For fans of: Hey Mercedes, The Promise Ring, The Get Up Kids, The Pixies
I can still remember being on a Blink 182 chat room after “The Rock Show” had been released and being told to listen to “Bells” by Hey Mercedes by some jerk. “Blink sucks, listen to ‘Bells’ by Hey Mercedes” was the exact phrase. Enema of the State had been out long enough for Blink’s oldest fans to really come to terms with their selling-out, and compounded by the integrity purists who said Blink sucked from the beginning, I was eager to prove that a). Blink was awesome and b). I could listen to this “better” band without switching allegiances.
Well whoever it was that told me to listen to “Bells” was right, it was way better than Blink. This was in the era of KaZaa, when you’d have to download albums song-by-song, comparing your tracklist with the Amazon product page, making sure you had the right songs by comparing lyrics on songmeanings.com to what you could make out on the mp3. I downloaded every single Hey Mercedes song available at the time, listening to them on repeat as they downloaded. Hey Mercedes would be my first experience with the standard indie music teen snob half-life: Discover a band no one knows, obsessively listen to their meager creative output, simultaneously scold the ignorant while coveting the album, only to have the band break up before producing enough music to satiate the angsty void in the pit of your stomach.
And it wasn’t that I stopped liking Blink, but it just wasn’t the same after Hey Mercedes. I’d heard the real, uncut stuff, and to go back to the watered-down tripe they allow on the radio was no longer an option. Of course, that’s not really fair to Blink. Hey Mercedes was pop-punk only in the most general of classifications. What I had really discovered was that I liked the nebulous and ill-defined genre of EMO, and this opened the door to Northstar, American Football, Clarity, et al. Despite the protestations of my philistine high school friends, emo didn’t suck, and these guys proved it, even if emo would become something totally different by the time I was moving on from it in college four years later.
Flash forward over a dozen years to today. When I first put on Manatree’s eponymous album from Spotify’s discover section, I was not expecting to feel that same paradoxical teenage love for it. One part “How is everyone not in love with this?” one part “IT’S MINE YOU CANT HAVE IT”. It was immediate. As soon as you drop the digital needle on “Fat Jackson” you are propelled into that hormonal need for velocity that is only captured in aimless drives at top speed down the closest highway. It’s not a matter of playing as fast as they can a la The Ramones, but of constructing that ineffable urgency like the music from F-Zero. It makes your toes tap and butt sway even as you sit at your desk or lounge on your couch.
Manatree is a magical garage band, like Little Pete’s ephemeral favorite band in “Hard Day’s Pete,” imbued with a youthful exuberance that belies a hyperintelligent focus on craft and band tightness. Also, they still have a Pure Volume account, so yeah, tug at those nostalgic heartstrings, kids. Like my beloved Sleepwalkers, Manatree hails from Richmond, VA, leading me to wonder what awesome thing is happening there, at the moment. Forming in 2009 when they were still in middle school (yes, you are that old), they made do with a makeshift drumset and hand-me-down amps to play their favorite songs. By the time they were high school froshes, they had two EPs. They graduated having toured with the likes of Real Estate and Surfer Blood. I don’t know if they’re in college but my hope and assumption is no. I also don’t know if their moniker is a reference to the Mana video game series or a cleverish bastardization of everyone’s favorite endangered sea mammal.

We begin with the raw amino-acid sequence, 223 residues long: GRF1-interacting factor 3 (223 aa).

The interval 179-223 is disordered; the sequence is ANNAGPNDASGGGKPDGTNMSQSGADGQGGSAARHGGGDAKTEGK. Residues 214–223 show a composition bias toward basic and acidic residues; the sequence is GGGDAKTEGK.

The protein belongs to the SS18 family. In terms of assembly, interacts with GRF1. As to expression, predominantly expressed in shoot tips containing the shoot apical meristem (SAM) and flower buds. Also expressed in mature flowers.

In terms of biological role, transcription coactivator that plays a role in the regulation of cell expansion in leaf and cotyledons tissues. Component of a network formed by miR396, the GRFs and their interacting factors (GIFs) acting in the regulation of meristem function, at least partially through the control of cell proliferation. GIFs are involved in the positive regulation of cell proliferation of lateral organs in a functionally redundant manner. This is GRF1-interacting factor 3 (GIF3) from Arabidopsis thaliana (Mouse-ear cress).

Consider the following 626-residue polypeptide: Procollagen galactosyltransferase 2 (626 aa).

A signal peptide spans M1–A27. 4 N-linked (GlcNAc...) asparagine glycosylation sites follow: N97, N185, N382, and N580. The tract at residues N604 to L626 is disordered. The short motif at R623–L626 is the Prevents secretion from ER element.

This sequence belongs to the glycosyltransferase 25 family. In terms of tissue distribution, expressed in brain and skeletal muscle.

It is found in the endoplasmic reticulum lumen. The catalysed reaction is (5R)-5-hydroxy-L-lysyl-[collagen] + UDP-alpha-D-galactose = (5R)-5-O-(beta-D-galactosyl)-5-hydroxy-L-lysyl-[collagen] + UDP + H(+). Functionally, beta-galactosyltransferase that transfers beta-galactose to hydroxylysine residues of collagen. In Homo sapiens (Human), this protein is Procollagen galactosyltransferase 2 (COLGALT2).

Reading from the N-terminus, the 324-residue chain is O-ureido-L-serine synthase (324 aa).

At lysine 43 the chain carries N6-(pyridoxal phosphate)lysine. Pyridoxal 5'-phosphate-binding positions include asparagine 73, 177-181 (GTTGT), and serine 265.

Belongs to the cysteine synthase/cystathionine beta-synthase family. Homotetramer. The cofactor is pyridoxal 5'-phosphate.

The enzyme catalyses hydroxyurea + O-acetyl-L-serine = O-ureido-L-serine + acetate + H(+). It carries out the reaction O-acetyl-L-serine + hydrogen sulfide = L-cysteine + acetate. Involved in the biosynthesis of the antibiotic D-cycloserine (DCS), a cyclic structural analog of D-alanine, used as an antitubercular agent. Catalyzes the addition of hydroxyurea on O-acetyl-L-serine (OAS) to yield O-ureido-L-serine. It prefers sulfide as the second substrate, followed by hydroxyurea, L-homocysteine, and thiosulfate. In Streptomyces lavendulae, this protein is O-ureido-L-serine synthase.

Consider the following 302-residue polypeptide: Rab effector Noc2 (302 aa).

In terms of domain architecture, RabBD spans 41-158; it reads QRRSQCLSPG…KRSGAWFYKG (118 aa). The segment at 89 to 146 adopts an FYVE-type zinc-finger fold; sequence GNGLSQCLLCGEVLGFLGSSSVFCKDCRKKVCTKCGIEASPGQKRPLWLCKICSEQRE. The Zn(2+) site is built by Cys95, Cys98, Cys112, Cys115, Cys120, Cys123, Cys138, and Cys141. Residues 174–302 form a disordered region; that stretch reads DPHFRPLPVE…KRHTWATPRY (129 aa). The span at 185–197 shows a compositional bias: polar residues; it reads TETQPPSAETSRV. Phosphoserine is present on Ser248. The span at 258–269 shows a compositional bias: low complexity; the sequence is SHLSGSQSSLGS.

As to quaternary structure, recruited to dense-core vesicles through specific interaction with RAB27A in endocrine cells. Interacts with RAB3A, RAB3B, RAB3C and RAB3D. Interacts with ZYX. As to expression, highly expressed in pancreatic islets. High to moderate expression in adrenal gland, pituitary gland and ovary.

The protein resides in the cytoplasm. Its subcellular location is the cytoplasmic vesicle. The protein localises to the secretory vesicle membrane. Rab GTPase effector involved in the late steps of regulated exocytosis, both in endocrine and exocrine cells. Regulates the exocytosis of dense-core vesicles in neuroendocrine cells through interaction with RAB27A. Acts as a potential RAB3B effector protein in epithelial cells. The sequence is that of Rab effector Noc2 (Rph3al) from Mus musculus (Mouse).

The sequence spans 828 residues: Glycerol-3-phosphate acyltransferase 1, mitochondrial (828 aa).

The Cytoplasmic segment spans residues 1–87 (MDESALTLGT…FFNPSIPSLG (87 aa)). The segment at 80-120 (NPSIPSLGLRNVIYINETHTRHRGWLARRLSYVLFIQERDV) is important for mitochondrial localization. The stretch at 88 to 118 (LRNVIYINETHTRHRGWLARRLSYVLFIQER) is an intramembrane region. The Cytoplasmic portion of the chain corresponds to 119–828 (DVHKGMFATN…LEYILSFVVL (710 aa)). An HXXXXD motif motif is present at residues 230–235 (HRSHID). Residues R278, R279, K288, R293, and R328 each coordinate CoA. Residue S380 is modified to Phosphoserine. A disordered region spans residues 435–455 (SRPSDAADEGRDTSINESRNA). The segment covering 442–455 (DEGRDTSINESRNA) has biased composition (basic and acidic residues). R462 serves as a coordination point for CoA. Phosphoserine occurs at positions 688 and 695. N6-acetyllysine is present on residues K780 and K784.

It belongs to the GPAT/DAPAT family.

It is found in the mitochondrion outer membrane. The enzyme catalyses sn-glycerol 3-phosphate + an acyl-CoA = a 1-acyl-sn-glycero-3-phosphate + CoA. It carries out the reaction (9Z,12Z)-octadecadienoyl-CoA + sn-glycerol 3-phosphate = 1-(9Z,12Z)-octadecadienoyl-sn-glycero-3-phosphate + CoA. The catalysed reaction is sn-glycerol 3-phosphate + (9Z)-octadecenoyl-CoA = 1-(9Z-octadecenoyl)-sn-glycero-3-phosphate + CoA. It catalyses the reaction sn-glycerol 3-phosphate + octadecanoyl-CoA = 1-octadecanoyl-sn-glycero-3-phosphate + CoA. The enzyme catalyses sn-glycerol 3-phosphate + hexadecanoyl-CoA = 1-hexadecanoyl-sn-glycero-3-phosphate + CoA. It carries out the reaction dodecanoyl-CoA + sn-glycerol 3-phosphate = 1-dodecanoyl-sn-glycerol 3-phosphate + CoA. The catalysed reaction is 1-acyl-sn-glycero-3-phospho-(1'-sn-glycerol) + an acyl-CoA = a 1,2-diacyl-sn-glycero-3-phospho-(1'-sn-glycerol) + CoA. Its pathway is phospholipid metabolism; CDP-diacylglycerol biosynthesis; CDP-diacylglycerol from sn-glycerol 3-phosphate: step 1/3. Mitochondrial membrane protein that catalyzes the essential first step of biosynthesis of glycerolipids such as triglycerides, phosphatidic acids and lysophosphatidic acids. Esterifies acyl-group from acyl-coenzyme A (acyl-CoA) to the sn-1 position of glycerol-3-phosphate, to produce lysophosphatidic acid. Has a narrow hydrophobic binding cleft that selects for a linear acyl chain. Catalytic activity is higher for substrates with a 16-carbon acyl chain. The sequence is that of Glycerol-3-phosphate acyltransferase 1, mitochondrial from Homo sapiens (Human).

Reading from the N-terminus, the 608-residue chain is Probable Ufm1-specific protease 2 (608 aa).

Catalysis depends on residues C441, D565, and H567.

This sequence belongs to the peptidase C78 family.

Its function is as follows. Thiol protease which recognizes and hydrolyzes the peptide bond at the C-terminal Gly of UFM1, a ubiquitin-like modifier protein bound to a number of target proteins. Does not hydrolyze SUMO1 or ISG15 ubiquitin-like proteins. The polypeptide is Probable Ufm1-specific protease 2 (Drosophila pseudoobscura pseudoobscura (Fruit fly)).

Put Manatree in a random playlist of the three bands I listed and you’d never know these guys were still wetting the bed when their predecessors were calling it quits. Of the influences listed on their website, the most stylistically obvious is the Pixies. This is stealing instead of imitating at its finest. The band does the Pixies thing perfectly without ripping it off, particularly in songs like “Static” and “All Our Old Friends” (again, these guys can’t even rent a car), layering their own brand of math pop into every microsecond of music not supporting vocals. I don’t love the concept of math rock as much as I love the music. It’s hard for me to think of a genre that groups together King Crimson, American Football, and Converge, but there it is. Math strikes me as more of a nerd’s touch to his or her preferred genre, a spice instead of food. These guys are Pythagorean paprika; they’re Cartesian cayenne.
According to their Facebook page, they’re debuting new songs at their upcoming live shows. That’s quick work for a band that only released their first LP a year ago, especially considering that Manatree is itself comprised of rerecorded versions of old songs as well as more recent compositions. But strife has its way of being a creative boon, and a year of touring, being an early 20-something, and replacing a longtime friend and bandmate are sure to produce some good pieces. So long as the don’t go the way of Hey Mercedes, I’m happy.